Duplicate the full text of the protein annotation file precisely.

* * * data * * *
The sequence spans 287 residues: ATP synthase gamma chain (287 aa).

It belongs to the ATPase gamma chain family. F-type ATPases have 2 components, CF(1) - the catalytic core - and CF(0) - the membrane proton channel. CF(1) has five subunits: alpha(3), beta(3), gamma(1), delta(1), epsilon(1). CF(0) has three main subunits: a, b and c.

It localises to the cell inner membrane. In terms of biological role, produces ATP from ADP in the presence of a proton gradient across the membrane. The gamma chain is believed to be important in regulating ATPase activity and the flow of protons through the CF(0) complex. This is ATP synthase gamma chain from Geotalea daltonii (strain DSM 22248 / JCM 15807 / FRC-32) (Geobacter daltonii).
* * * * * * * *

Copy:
The sequence spans 287 residues: ATP synthase gamma chain (287 aa).

It belongs to the ATPase gamma chain family. F-type ATPases have 2 components, CF(1) - the catalytic core - and CF(0) - the membrane proton channel. CF(1) has five subunits: alpha(3), beta(3), gamma(1), delta(1), epsilon(1). CF(0) has three main subunits: a, b and c.

It localises to the cell inner membrane. In terms of biological role, produces ATP from ADP in the presence of a proton gradient across the membrane. The gamma chain is believed to be important in regulating ATPase activity and the flow of protons through the CF(0) complex. This is ATP synthase gamma chain from Geotalea daltonii (strain DSM 22248 / JCM 15807 / FRC-32) (Geobacter daltonii).